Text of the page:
Remember, only respond to the “wish” in the moments he is NOT under the influence

That grey zone made you question your action. But you correctly did what we all must do, which is to size up our loved one in the moment, and to respond by stepping away when they are drinking. This is part of working CRAFT.

To go deeper with this, watch our eLearning Module 6 “My Loved One is Using Right Now; Now What?”. And our eLearning Module 5, “My Loved One Isn’t Using Right Now; Now What?” to learn about stepping in when he is not drinking. Some points from the modules:

When your loved one is using, remember these 3 tenets of behaviorism:

  1. Remove Rewards (including yourself)
  2. Step Away/Disengage
  3. Allow Natural Consequences

When your loved one isn’t using, encourage non-use with positive reinforcement:

  1. Reward (with words, actions, or things). Rewards can be as simple as being present, a kind word, a touch on the shoulder, or a nice meal; we also suggest doing activities together that encourage non-use.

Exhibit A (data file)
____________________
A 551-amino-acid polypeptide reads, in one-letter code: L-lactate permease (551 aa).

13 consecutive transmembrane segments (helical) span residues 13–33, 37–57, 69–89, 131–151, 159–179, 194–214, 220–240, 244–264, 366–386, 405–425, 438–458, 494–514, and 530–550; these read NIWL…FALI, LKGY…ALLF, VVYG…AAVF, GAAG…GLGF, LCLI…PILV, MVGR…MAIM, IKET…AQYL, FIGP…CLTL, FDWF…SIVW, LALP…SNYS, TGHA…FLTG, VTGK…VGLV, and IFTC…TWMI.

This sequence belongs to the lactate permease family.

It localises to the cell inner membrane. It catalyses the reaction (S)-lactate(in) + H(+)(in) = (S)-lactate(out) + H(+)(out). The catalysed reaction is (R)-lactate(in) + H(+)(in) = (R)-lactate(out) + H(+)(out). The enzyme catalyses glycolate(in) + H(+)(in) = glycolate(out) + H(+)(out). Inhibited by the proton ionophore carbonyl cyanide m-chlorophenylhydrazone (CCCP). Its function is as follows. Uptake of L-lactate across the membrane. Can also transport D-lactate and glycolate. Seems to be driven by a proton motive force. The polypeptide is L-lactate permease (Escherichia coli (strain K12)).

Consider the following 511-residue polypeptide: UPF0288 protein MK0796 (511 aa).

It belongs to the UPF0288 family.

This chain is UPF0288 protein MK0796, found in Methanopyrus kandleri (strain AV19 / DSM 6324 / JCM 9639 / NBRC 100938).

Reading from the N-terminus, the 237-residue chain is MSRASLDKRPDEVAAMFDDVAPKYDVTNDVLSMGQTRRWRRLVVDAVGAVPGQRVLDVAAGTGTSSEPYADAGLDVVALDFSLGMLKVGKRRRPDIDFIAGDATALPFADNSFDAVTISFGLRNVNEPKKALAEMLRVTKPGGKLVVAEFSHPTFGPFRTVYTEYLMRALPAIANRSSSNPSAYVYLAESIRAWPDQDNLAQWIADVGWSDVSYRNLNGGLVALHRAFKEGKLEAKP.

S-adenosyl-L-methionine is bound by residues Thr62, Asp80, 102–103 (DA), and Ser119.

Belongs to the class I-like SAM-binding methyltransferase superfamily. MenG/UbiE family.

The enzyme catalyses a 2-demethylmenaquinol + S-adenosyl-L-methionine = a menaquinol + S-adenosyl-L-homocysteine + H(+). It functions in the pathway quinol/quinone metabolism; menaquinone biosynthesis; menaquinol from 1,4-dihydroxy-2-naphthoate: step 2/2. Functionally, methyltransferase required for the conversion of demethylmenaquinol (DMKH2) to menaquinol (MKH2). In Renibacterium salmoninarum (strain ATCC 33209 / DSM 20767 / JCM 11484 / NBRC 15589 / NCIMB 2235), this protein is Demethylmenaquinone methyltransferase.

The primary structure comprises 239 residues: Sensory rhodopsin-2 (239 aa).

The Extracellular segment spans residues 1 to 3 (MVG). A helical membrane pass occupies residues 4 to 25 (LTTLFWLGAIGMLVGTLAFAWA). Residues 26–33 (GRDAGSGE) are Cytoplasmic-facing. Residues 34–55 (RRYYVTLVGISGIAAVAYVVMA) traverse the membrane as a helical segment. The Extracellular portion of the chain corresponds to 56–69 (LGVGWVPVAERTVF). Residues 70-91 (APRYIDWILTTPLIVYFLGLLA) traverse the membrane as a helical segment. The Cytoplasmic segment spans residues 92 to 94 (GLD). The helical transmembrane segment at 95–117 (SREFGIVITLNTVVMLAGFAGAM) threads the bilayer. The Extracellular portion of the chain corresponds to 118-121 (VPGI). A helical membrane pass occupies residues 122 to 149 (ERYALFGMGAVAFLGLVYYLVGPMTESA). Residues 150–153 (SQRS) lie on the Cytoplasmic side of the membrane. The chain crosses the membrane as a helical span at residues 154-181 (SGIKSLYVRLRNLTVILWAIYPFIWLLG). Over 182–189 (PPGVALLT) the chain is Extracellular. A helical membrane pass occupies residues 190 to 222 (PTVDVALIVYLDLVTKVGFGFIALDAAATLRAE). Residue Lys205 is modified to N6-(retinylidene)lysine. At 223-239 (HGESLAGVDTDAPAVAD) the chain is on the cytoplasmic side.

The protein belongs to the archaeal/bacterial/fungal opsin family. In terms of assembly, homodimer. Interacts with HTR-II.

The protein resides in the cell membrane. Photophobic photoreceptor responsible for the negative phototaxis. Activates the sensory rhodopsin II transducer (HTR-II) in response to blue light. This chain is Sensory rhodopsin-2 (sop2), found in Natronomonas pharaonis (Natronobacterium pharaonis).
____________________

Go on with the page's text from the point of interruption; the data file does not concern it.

2. Watch for “wishes” and “dips,” those moments of your loved one’s “change talk” that can be openings for you to discuss plans for recovery and treatment. (We discuss “planned conversations” elsewhere in the modules.)

As always, keep in mind your goals:

  1. Reduce your loved one’s substance use
  2. Get your loved one into treatment and recovery
  3. Increase quality of life

His expressing himself, even though it was somewhat clumsy and inappropriate, is still showing you that he is reflecting upon what he needs and wants. The fact that he manifested his “wish” when under the influence shows you he isn’t quite ready.

Your response was helpful in many ways: you did not completely shut him off and are leaving the door open for discussion. You are also taking a calm and collected stance, setting an example of what you want communication to be like between the two of you going forward.